TAIPEI -- Problems with production of 3-D sensors for facial recognition are still plaguing Apple's premium iPhone X, but it is unclear if this will impact supply of the new phone, scheduled to ship in early November.
Apple introduced facial recognition to unlock phones and to authenticate payments for the first time with the iPhone X. The new function is not available on lower-priced iPhone 8 models.
However, the iPhone X has been troubled by a number of production issues. Its shipment date of Nov. 3 is much later than that of the iPhone 8 and iPhone 8 Plus, which launched earlier this month.
Two executives working for iPhone suppliers told Nikkei Asian Review that makers of 3-D sensor parts are still struggling to reach a satisfactory level of output, and to boost their yield rate. The rate measures the number of usable or saleable units from a batch of components or final products produced. A low yield rate is likely to hurt a company's margins and bottom line.
Both sources were unable to offer clarity on whether Apple could meet demand after launch of the iPhone X. One said the phone was being produced in small quantities, around tens of thousands daily.
Jeff Pu, an analyst at Taipei-based Yuanta Investment Consulting, also identified the 3-D sensors as the only major issue remaining. He said that he expected mass production to begin in the second week of October, and that the phones would begin to be distributed globally a week later.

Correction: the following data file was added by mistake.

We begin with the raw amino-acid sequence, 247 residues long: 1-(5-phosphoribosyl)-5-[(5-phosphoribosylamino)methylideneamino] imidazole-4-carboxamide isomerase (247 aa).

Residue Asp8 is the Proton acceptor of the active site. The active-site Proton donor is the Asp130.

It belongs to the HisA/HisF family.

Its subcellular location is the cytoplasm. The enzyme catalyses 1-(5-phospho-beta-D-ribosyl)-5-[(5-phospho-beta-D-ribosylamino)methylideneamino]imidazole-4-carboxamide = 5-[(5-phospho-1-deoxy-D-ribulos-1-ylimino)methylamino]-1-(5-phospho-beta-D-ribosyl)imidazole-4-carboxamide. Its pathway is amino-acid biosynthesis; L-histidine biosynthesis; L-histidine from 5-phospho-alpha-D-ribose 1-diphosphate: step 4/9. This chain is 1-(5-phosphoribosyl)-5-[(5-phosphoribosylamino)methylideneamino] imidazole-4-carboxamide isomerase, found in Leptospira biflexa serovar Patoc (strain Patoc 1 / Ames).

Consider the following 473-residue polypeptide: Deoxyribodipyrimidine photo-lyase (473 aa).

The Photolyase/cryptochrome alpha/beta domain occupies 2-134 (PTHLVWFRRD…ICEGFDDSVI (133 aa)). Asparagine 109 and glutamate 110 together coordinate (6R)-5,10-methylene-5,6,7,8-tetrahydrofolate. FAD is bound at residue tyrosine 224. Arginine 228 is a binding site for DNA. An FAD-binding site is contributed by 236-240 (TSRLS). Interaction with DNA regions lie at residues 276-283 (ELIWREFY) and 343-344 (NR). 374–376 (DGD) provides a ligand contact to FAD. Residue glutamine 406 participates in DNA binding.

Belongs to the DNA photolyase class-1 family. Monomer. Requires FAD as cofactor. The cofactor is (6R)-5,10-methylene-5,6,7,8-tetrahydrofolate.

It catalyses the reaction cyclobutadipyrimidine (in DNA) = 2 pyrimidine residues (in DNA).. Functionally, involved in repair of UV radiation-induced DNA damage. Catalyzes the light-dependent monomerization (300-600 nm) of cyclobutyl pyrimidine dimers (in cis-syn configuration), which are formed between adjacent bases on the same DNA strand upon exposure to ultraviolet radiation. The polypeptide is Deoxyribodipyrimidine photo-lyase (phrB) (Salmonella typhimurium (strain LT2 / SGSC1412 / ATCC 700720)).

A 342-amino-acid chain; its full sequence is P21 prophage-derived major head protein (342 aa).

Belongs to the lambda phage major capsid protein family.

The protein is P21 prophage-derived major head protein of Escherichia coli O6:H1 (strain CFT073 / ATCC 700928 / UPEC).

iPhone X is assembled exclusively by Hon Hai Precision Industry, or Foxconn Technology Group, at its factory in the central Chinese city of Zhengzhou.
According to Pu's estimate, Foxconn churned out 2 million units of the iPhone X in September, and in October that number should rise to 10 million. He said that Foxconn will have assembled a total of 40 million iPhone X phones by year-end, lower than his estimate of 45 million earlier this year.
"Supply will still be tight after Nov. 3," Pu noted.
iPhone 8 suffers
With the iPhone X still more than a month away from reaching consumers, initial appetite for the iPhone 8 and iPhone 8 Plus appears to be weak. The iPhone 8 range sports a liquid crystal display like previous Apple phones, while the new model adopts an organic light-emitting diode, or OLED, screen that offers sharper color contrast.
Some recent reports suggest that the delayed shipment may have dampened demand as well.
One of the sources said that demand for the iPhone 8 and iPhone 8 Plus appears to be weaker than that of their predecessors, but did not provide figures.
Amid muted reaction to the iPhone 8 series, shares of Apple and its suppliers have been hit in recent days.
Apple stock fell about 6% to close at $150.55 by Monday since it unveiled the new phones on Sep 12. Hon Hai, meanwhile, has lost some 11% since then, and its smaller rival Pegatron has shed about 17%.
Both Apple and Foxconn declined to comment.